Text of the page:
What is Traditional East Asian Medicine?
Traditional East Asian Medicine, or EAM, is also known as TOM, or Traditional Oriental medicine, TCM, or traditional Chinese medicine. It is a sophisticated, approach to healing which has been practiced and refined for at least 3,000 years. It is based upon ancient Chinese medical texts. Treatment in EAM is centered upon the individual rather than the disease. The EAM practitioner pieces together your individual signs and symptoms and synthesizes them into a clinical picture of you as a whole person. This is known as your constitution. In EAM the mental, emotional and physical are intertwined thus taking the entire person into account both for the diagnosis and the treatment.
Dis-ease is typically viewed as dis-order or dis-harmony and treatment is directed toward balancing and harmonizing. Diagnosis is made through visual inspection, interview, inspection of the tongue and palpation of the pulse in both wrists, palpation at specific points of tenderness and palpation at acupuncture points.
Once a working diagnosis has been made, a plan of treatment is made and carried out using the different “tools” of EAM including acupuncture needles if appropriate.
What is Acupuncture?
Acupuncture is an EAM therapy using very fine, thin, solid, one-time use, stainless steel needles to stimulate/treat specific points, meridians of qi (chee) or energetic organ systems of the body. The network of acupuncture points, which are places of decreased resistance and increased conductivity of the body’s energy, has been known to the Chinese for approximately 3,000+ years.
Acupuncture is used to promote health and treat organic or functional disorders. According to the World Health Organization many common acute and chronic health disorders lend themselves to acupuncture based on clinical experience such as:
Ear, nose and throat disorders
Neurological and muscular complaints
Any type of local pain, strain or sprain
The stopping of smoking or other addictions
Acupuncture is just one “tool” in the acupuncturist’s “toolbox”. Other EAM modalities include:
Tui na- A form of Asian medical massage
Moxabustion- application of various forms of mugwort (an herbaceous plant)
Cupping- warmed cups that slide across the skin
Earballs- tiny metal balls that are taped to acupuncture points in the ear during auricular (ear) acupuncture.
Chinese herbal medicine
A single acupuncture appointment may include any combination of these methods as part of a patient’s treatment.
What Is Qi?
In Chinese, qi (pronounced chee) translates as “vital energy” and is considered to flow through channels called meridians that transverse the body in a manner similar, but not identical, to the nervous and circulatory systems. Acupuncture regulates the flow of qi to help bring balance to the body.
What Will I Feel?
Acupuncture is considered to be relatively painless. However, with correct stimulation of the needles, the movement of qi in the body may cause a sensation that can be experienced in a few ways. Some patients describe a sensation of heaviness, distention, tingling, slight itchiness or a slight electric feeling.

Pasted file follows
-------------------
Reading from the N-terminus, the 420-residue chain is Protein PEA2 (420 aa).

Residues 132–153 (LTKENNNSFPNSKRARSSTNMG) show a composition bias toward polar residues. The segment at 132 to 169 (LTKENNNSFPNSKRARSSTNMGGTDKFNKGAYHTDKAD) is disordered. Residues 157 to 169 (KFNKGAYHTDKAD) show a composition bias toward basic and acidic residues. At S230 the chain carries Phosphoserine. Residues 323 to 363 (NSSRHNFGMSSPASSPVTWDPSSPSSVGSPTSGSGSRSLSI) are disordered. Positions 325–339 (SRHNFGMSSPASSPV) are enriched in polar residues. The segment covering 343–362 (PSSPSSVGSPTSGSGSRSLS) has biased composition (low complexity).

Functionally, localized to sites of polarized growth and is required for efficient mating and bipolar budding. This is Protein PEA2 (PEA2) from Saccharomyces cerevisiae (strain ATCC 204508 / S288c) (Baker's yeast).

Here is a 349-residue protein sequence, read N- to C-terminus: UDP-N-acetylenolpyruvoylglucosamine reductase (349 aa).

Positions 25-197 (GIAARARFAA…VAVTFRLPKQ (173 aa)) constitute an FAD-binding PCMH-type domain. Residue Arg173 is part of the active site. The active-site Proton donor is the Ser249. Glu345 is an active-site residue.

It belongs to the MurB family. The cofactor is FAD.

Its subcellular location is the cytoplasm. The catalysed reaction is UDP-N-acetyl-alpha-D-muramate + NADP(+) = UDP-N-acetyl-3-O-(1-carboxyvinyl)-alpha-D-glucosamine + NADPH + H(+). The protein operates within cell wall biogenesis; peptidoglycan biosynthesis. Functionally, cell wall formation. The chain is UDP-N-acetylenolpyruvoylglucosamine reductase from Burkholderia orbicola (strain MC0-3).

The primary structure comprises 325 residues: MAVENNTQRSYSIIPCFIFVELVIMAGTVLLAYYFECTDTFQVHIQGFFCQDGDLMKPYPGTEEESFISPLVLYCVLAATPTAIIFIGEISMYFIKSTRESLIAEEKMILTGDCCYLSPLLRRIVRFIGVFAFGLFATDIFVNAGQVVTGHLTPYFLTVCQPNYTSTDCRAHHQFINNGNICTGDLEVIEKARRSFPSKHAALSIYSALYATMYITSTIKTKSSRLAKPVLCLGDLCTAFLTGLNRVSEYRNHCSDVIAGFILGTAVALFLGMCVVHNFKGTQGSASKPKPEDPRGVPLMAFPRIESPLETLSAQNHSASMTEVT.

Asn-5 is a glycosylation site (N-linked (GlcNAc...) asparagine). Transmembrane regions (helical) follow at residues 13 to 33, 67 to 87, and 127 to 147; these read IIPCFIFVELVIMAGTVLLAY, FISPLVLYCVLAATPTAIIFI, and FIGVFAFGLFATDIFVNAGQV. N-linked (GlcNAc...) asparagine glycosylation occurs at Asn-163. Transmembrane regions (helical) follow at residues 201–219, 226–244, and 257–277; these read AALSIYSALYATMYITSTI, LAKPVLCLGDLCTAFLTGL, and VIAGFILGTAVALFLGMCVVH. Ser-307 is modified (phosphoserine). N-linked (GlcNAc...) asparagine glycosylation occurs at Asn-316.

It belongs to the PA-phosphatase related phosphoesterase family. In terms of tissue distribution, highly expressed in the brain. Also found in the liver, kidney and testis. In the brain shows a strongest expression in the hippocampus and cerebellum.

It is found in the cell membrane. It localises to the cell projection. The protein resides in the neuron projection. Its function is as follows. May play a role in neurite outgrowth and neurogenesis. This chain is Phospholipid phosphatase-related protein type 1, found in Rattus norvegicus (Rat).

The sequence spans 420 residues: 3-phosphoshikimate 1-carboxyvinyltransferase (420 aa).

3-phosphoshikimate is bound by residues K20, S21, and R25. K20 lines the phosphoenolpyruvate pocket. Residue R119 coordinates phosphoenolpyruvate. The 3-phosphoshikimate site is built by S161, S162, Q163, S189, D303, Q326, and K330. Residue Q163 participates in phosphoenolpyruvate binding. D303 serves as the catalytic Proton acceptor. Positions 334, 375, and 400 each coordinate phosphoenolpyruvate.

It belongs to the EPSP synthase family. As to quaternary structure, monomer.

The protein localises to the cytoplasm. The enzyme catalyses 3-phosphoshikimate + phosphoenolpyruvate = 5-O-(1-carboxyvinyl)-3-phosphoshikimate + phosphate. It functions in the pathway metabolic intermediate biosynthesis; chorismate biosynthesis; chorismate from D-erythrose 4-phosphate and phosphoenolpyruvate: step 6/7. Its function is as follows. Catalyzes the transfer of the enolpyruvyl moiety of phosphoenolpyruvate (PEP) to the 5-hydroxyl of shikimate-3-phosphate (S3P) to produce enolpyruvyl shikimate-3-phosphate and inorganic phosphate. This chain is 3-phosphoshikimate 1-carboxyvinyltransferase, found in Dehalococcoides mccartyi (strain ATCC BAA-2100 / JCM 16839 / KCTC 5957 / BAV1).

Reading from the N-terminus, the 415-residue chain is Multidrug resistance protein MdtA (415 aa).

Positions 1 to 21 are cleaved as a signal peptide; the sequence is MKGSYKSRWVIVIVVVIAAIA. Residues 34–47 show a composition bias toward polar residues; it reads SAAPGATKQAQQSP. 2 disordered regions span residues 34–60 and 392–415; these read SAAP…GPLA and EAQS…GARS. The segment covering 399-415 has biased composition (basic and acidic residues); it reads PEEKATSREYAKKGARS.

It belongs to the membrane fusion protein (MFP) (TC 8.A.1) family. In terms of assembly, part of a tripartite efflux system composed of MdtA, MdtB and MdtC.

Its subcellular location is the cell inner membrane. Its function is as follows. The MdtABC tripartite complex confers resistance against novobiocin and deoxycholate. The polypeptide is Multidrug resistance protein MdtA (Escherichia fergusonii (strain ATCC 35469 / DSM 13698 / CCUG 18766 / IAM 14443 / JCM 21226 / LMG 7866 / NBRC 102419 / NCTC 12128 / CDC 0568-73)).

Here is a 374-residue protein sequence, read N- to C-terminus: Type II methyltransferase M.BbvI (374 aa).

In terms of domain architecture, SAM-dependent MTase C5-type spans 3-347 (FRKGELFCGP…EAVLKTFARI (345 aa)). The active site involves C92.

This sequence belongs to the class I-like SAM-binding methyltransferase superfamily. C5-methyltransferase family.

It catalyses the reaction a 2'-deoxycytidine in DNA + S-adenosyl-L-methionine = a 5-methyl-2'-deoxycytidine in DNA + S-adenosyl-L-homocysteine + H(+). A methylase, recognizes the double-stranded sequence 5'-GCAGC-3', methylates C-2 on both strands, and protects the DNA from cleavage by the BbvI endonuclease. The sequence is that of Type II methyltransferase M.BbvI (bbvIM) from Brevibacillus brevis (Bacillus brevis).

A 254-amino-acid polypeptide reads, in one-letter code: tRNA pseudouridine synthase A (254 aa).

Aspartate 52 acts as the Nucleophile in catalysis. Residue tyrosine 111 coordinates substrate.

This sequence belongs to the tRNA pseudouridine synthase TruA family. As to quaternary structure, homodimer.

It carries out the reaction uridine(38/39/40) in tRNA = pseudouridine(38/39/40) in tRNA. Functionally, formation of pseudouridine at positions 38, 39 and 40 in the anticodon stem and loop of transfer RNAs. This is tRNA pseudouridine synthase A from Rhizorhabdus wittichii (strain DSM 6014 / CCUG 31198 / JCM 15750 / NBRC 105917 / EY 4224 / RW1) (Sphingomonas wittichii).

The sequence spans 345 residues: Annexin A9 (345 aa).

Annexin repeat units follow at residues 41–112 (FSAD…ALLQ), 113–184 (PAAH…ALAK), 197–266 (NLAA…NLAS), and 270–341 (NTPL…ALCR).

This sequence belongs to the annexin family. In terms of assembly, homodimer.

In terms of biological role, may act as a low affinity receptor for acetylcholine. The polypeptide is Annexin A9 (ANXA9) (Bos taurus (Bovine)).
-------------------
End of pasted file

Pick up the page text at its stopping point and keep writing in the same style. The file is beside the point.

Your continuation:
The sensation may be localized to the point or may extend away from the point along the meridian. It is good to have a sensation while being treated but it is not crucial. You may have no sensation but will still receive the same benefits.
Are The Needles Clean?
All of the needles used here are one-time-use–disposable and pre-sterilized. Once used they are then lawfully disposed. And, unlike hypodermic needles, acupuncture needles are solid and so do little tissue damage when they are inserted therefore causing much less pain than when you “get a shot”.
What Can I Expect At An Acupuncture Appointment?
Come ready to answer a lot of questions! The majority of the time of a first office visit is spent taking a detailed history by listening carefully to what you have to say. Some of the questions may not seem to be related to your chief concerns but your acupuncturist is piecing together the holistic picture of you and your constitution.
The exam includes taking your pulse at both wrists and inspecting your tongue so don’t bush your tongue before you see your acupuncturist. Also, if you drink tea or coffee or eat anything which might stain your tongue before your visit be sure to tell your practitioner.
Additionally, make sure you have had at least one meal prior to your visit but don’t eat a huge meal either. Your body needs to be focused on the treatment and not too busy with digestion when you visit. All the information gathered allows your EAM practitioner to develop a personalized treatment plan for you.
Is Acupuncture Safe for Children?
Yes, acupuncture and the other modalities of traditional Asian medicine are safe for children.
How Do I Decide If Acupuncture Is For Me?
Some key things to keep in mind when choosing a particular mode of treatment are the frequency, or length, of the treatment and the cost. Acupuncture can be very effective with just one treatment but with many chronic disorders affecting a person’s constitution, several consecutive treatments may be needed. It's very much like exercising, one visit to the gym is a great idea but going regularly provides many benefits you wouldn't see if you went just once.